Once we’ve committed editing and found out what the new department name should be, we start an undo group on the main managed object context. This is so that the user can undo the new department creation and name change that’s about to happen in one go rather than undoing the two actions separately. After creating the new department into the main document context, we delete the old temporary department object and then create a new one (as we did in the initialization method) ready for any future additions.

If it bothers you that the department text field loses focus when you click the Add button, add an NSTextField IBOutlet called departmentTextField to your AddDepartmentWindowController.h file and set it to the department text field using Interface Builder. Then add this line at the end of the addDepartmentToDocumentContext: method:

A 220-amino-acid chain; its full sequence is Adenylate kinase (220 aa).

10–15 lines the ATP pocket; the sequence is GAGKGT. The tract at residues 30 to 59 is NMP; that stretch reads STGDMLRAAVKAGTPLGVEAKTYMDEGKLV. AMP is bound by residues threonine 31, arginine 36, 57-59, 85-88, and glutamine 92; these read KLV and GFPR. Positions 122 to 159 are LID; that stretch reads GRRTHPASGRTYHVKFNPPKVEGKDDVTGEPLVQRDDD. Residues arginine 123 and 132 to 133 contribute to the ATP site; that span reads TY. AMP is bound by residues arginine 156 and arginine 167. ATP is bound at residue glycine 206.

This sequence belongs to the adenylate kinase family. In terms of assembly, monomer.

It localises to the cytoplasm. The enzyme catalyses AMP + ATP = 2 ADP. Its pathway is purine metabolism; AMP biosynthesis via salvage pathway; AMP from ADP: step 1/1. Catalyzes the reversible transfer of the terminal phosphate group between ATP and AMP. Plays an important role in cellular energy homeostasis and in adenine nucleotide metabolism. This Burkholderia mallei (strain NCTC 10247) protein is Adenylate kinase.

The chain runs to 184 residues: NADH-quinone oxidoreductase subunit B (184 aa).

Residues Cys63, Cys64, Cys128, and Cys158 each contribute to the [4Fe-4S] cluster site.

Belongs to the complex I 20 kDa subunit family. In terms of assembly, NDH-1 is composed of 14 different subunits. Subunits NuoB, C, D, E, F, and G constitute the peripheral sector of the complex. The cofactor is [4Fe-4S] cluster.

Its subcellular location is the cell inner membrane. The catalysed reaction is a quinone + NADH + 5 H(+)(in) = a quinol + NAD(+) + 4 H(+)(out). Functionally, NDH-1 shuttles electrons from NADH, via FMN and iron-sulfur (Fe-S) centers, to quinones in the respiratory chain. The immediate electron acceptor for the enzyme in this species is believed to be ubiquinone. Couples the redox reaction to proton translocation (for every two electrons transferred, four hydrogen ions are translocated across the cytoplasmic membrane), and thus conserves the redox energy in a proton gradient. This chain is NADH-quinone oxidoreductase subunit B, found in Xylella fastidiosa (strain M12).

[[self window] makeFirstResponder:departmentTextField];

Now when you click the Add button, you can start typing again immediately without having to click in the text field.

The Add Employee Window

The implementation for the Add Employee window controller will be very similar to that of the Add Department controller but there is one important difference: the Employee managed object has a relationship, namely to its Department.